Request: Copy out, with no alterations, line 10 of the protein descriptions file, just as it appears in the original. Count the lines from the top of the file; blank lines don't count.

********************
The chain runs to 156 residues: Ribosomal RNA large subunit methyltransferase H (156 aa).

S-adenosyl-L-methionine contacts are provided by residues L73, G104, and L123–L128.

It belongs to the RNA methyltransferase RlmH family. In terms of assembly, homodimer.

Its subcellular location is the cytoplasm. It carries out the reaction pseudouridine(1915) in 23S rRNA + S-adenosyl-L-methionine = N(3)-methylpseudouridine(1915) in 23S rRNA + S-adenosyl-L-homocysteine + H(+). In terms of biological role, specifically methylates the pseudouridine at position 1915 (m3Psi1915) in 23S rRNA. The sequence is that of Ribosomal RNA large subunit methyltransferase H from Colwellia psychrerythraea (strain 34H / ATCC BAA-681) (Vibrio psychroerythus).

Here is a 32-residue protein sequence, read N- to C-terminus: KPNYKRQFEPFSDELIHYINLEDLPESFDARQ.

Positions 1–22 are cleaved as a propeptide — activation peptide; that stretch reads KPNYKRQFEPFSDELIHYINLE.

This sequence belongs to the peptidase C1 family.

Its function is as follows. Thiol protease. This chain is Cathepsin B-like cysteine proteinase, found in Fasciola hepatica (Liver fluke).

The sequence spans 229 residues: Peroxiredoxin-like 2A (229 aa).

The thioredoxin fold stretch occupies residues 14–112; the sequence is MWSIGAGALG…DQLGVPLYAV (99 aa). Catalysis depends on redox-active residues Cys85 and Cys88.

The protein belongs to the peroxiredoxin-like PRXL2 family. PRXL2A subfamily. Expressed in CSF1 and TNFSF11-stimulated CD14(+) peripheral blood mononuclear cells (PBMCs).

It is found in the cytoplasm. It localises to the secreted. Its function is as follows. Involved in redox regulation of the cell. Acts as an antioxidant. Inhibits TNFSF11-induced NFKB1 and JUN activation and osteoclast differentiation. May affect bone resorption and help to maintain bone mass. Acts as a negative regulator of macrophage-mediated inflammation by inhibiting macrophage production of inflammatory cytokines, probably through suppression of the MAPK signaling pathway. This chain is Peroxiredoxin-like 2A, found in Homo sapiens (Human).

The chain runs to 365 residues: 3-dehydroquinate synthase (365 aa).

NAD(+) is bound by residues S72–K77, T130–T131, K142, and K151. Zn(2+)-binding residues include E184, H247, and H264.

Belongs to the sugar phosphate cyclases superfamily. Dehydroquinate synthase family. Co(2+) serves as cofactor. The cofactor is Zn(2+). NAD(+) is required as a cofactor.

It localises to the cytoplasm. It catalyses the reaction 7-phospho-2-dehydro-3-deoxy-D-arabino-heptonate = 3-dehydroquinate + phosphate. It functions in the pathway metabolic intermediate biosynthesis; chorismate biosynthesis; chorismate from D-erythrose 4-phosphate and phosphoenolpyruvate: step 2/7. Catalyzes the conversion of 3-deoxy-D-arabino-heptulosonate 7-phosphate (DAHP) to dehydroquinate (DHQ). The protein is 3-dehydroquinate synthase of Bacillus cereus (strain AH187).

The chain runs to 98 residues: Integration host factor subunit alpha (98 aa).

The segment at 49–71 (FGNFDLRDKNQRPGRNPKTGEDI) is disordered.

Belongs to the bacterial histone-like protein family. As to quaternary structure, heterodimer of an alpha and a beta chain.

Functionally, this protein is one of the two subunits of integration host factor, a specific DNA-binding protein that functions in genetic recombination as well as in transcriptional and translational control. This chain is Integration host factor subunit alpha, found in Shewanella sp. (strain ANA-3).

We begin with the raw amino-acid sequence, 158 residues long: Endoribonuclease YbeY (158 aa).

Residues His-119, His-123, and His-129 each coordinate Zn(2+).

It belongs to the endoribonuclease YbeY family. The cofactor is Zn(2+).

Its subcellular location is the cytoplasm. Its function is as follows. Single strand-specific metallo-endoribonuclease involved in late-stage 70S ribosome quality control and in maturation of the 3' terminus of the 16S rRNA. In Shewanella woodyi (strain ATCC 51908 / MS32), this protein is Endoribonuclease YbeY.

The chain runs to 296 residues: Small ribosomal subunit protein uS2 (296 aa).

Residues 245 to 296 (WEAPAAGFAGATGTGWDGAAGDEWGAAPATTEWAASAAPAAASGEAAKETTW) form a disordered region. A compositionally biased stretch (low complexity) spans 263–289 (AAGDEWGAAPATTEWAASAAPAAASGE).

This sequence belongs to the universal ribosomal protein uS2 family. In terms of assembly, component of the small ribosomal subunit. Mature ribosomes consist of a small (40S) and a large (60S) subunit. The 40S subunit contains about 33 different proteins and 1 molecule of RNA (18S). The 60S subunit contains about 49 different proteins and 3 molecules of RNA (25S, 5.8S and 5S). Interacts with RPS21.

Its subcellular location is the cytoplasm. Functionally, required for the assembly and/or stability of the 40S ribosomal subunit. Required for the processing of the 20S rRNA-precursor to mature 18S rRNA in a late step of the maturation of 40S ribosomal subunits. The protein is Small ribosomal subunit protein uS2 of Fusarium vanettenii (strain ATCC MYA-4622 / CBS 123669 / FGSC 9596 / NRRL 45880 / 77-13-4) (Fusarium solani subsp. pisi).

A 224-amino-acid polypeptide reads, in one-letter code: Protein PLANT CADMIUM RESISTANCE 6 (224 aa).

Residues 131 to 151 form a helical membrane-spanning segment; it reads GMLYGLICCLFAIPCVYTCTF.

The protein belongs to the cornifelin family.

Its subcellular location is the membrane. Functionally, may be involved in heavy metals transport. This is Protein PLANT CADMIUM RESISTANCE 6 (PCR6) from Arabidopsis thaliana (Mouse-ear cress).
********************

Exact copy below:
The thioredoxin fold stretch occupies residues 14–112; the sequence is MWSIGAGALG…DQLGVPLYAV (99 aa). Catalysis depends on redox-active residues Cys85 and Cys88.